Also, throughout the book, Dyer regularly used computer programming terms to describe humans.  We read that in Genesis God is said to be doing a sort of “programming of his own.”  Dyer rephrases the question “what is the thing that we humans do that makes us human?” into “how did God program us?”  He speaks about fish being programmed to swim, birds being programmed to fly and humans being programmed to cultivate.  He writes about God’s “redemptive program” or his “program to redeem humanity.”  The incident at the tower of Babel was an instance of God “reprogramming” human’s sense of self and language.  Much of this can probably be read as a playful way remind us that our ability to create is a reflection of God’s. However, I think we have to be careful not to make God into our own image.  Throughout history humans have had a tendency to describe ourselves in terms of the technologies of the day.  Using the language of computer programming in the context of God’s creative and redemptive work suggests, to me at least, a kind of determinism that is unhelpful and untrue.

A final criticism of Dyer’s book (and, really, this is a criticism of most recent Christian books about technology) is that it was very individualistic and “use-centered.”  By this I mean that most of the book was about how to get people to reflect on technology and change how they use it.  From the time I pull a technology out of the box to the time I throw it away, how do I use it? How does it use me?  What the book doesn’t address, though, is what happens before you take it out of the box. Who built it?  What is it built out of?  Where does it come from?   Neither does the book address what happens after you throw the technology away.  Does it go to a landfill?  Is it recycled? Is it re-used?  Does it sit in your garage for the next decade?  The plastic bag – a technology that most of us use multiple times a week – has a life-cycle that is a lot longer than the 10 minutes it takes you to get from the store to your house.  Again, this is not just a criticism of Dyer’s book – these questions haven’t even been brought up in most recent Christian books on the subject.   It seems to me that if we take seriously the Bible’s call to not only cultivate this earth but to also keep it, we have to address these issues as well.

There was one paragraph near the end of book that I wished Dyer had developed a little more.  In attempting to “foster the kind of relational world that Jesus and his disciples had” with his family, Dyer and his wife don’t use the phone and the computer from the time they get home from work until the time the kids go to bed.  As his kids grow older, he plans on having them do the same as they start using these types of technologies.  Dyer writes:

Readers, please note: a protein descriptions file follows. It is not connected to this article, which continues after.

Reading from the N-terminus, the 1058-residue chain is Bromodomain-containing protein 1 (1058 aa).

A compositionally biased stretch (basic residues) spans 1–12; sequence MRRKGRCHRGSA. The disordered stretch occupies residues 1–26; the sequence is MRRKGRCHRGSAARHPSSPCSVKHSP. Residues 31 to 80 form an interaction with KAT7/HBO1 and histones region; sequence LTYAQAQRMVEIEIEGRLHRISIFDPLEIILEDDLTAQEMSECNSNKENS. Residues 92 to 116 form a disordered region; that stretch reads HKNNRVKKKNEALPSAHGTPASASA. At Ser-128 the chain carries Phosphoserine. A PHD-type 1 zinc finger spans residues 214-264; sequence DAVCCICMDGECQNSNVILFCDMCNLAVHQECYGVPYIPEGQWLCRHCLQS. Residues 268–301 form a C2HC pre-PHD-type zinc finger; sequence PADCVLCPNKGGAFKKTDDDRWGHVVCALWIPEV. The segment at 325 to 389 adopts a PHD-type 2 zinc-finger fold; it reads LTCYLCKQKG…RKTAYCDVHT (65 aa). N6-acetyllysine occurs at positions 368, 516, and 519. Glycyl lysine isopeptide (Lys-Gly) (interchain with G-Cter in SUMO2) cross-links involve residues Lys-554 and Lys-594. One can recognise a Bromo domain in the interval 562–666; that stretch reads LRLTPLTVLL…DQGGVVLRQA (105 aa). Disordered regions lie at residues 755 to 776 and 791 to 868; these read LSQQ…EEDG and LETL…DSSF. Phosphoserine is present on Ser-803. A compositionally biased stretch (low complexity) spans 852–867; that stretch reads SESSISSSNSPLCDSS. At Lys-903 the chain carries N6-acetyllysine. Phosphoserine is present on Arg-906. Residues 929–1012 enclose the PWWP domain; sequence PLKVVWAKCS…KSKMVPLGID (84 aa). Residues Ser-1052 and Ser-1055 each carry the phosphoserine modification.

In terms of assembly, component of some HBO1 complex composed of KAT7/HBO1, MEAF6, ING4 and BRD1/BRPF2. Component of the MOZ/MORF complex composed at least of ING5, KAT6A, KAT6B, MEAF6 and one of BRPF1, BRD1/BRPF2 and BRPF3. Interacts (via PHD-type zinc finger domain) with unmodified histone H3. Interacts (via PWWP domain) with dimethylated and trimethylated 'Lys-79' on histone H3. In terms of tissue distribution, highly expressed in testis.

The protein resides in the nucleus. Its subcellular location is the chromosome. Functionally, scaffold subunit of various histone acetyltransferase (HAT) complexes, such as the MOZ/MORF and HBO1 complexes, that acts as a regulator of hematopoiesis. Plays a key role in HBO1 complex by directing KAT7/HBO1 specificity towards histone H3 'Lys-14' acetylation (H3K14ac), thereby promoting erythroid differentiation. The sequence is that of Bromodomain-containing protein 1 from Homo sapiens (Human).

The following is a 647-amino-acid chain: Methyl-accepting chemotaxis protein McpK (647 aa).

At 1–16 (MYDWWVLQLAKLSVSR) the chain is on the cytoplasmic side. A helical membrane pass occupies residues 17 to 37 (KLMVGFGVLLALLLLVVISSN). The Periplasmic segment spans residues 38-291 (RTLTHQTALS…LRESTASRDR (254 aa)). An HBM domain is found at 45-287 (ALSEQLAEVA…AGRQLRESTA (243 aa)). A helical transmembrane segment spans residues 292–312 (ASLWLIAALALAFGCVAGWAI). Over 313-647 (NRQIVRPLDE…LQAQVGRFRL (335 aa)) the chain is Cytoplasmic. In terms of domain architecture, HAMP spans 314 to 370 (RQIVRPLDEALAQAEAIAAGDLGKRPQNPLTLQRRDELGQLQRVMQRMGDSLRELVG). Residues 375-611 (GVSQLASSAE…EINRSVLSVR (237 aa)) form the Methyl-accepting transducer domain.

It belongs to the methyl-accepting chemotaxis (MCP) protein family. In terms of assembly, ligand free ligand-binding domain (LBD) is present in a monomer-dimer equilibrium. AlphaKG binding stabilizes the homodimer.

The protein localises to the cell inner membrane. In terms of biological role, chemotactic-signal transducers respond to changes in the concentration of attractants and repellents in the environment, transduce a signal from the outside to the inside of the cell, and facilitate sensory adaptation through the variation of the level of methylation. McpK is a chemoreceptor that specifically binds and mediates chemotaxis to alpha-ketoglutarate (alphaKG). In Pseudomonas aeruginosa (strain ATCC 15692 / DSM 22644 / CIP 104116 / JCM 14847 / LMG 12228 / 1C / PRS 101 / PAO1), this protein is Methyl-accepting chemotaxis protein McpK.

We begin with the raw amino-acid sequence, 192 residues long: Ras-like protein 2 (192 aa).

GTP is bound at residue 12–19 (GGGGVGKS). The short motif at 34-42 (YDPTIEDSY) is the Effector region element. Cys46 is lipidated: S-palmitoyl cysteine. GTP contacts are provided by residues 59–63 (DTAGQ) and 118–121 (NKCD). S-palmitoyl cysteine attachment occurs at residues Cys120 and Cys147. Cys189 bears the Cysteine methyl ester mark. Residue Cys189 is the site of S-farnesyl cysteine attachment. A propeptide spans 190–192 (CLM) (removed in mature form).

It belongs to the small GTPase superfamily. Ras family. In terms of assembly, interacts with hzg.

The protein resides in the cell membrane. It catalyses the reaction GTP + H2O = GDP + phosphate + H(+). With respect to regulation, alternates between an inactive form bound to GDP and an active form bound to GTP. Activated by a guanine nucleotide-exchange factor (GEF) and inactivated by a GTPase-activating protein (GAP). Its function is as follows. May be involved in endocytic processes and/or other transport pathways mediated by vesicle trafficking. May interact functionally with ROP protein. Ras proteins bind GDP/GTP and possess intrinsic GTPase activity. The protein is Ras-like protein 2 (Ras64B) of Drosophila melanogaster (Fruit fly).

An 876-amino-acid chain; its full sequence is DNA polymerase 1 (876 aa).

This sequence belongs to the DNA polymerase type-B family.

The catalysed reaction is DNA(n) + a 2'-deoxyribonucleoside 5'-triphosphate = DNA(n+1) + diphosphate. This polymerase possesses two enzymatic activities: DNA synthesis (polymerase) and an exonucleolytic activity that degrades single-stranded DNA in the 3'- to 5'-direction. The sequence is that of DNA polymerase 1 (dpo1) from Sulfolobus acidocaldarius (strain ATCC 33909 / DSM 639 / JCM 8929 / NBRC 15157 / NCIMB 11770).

“When we are all disconnected from the world out there, it frees us up to be fully present with the people right here in front of us. When I go back to work, I spend my day on the Internet interacting with people and building websites, but I attempt to do so for the purpose of fostering embodied life, not replacing it. At home, I try to use technology to create focal space for our family to grow, and at work I create technology that helps others do the same.”

What I would have liked Dyer to expand on is how he does this.  Does he create technology that is easier to not use?  Or does he create technology that doesn’t require people to refrain from using it in order to be “fully present?”  To put it another way:  Dyer began the book talking about imaginations and how our creation of technology is rooted in our ability to imagine differently.  I would have liked to see how Dyer imagines computers and websites and cell phones differently.  We don’t feel the need to unplug our refrigerator for an hour or two every day or to bathe in a nearby lake once a week instead of showering.  Does he imagine computers being more like refrigerators and showers where we don’t have to refrain from using them?

Again, I raise these points not to detract from the book but because I liked the book so much.  I’d encourage anybody who uses or makes technology (i.e., everybody) to read From the Garden to the City.  You won’t find a better contemporary introduction to technology.


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Posted by Matthew Lee Anderson

Matthew Lee Anderson is the Founder and Lead Writer of Mere Orthodoxy. He is the author of Earthen Vessels: Why Our Bodies Matter to our Faith and The End of Our Exploring: A Book about Questioning and the Confidence of Faith. Follow him on Twitter or on Facebook.